Posts Tagged ‘lions’

This young lion, which came close enough for me to lean over and touch if I had been so inclined -- I wasn't -- provided a tall-tale to relate to my grandchildren. -- Photo by Pat Bean



“An optimist is someone who gets treed by a lion but enjoys the scenery.” — Walter Winchell


My early mornings are reserved for writing, but I played hooky today to run errands with my daughter-in-law.

When I moaned to her that I didn’t have an idea for today’s blog that I was going to have to write when we returned from gadding about – That’s the downside of signing up for this blog-a-day challenge – she suggested I write about my encounter with a lion.

The story is one of the anecdotes from my African safari that I tell to impress my grandkids, whom I want to think that Nana is cool, or whatever term they use for it these days. I know such self-serving promotion smacks of Frank Lloyd Wright’s decision to choose “honest arrogance” over “hypocritical humility,” but I do it anyway.

Lions sleep the day away as tourists gawk from metal contraptions that African wildlife consider just part of the landscape -- Photo by Pat Bean

And since it’s now past time for my brain to be at its writing peak, I’ll accept the suggestion and repeat the story. Once upon a time, on an August day in 2007, I had the experience of a lifetime…

All three of the native guides who chauffeured my friend Kim and I through Tanzania and Kenya for two weeks were experts at finding wildlife. On this particular morning, our guide had spotted three lions, a mother and two almost fully grown males, headed our way.

He parked and we waited for them to pass by our Land Rover. These tourist-transporting vehicles have become so common to African wildlife that they’re merely considered an indigestible part of the landscape. And Kim and I had been assured we would be perfectly safe as long as we stayed inside the metal contraptions.

As our guide had so correctly assumed, the lions passed not far from our vehicle. That is to say two of them passed. One of the younger males took a short detour to scratch his back on the tire of our Land Rover, whose canvas tops and sides had been rolled back to give us better views.

I froze, but then couldn’t resist a single shot from the camera I had in my hand. Here I was, standing mere inches away from the king of the beasts. I wanted proof – and I got it.

How “cool” is that?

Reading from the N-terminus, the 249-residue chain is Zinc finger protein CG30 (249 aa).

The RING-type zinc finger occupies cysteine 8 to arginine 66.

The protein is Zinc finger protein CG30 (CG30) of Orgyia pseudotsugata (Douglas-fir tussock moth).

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A real "Survivor" moment in Kenya. This young male lion actually scratched its back on the tire of the Land Rover just beneath my feet. -- Photo by Pat Bean

  “I don’t want to be thought of as a survivor because you have to continue getting involved in difficult situations to show off that particular gift, and I’m not interested in doing that anymore.” — Carrie Fisher

Travels With Maggie

I’m hooked on the TV series, “Survivor.” I’m not proud of the addiction. It means I can no longer boast that I’ve never watched a soap opera. “Survivor,” with all its melodrama, plotting and backstabbing, is certainly that.

It’s a rare contestant who doesn’t lie, cheat, gossip maliciously and betray. That’s the way to play the game. Being a good guy or gal usually means you get voted out early because the competition knows you’ll most likely be the one to win the million-dollar prize.

I’m a peace-loving person who wants everybody on the planet to get along and respect each other. More than once I’ve gotten up on a soapbox to spread this message. Yet Survivor nights find me watching a group of rowdy, inconsiderate, half-naked – sometimes even naked although CBS censors the privates — buffoons make war against each other.

Why am I hooked? It’s a question I’ve asked myself. When I do, this old-broad traveler actually comes up with answers. .

No adrenalin moment here, but an elephant coming out of a river at Tarangire National Park in Tanzania looked for awhile like it was going to charge our vehicle. While I didn't pee my pants, I was too afraid to move to take a picture during that "Survivor" moment. -- Photo by Pat Bean.

First there’s the exotic settings, like Australia and Africa, that appeal to my wanderlusted soul. Then there’s the idea of surviving the new and the strange, which on a more sedate scale, my dog, Maggie, and I do every time we head down the road to places we’ve never been or seen before.

“Survivor” is arm-chair travel at its adrenalin best. I find myself living vicariously through the actions of the players, standing in their shoes – or standing shoeless beside them – asking myself what I would do if I were them.

Sitting in front of my motor home’s small TV, or watching the show on my computer when I have no digital or cable connections, I fantasize winning each immunity challenge while still being the good gal who doesn’t lie, cheat or betray. Of course I always win. Such fantasy keeps my brain stimulated – and that’s a good thing. Or so I tell myself.

According to the ratings I have a lot of company. So why do you watch “Survivor?”

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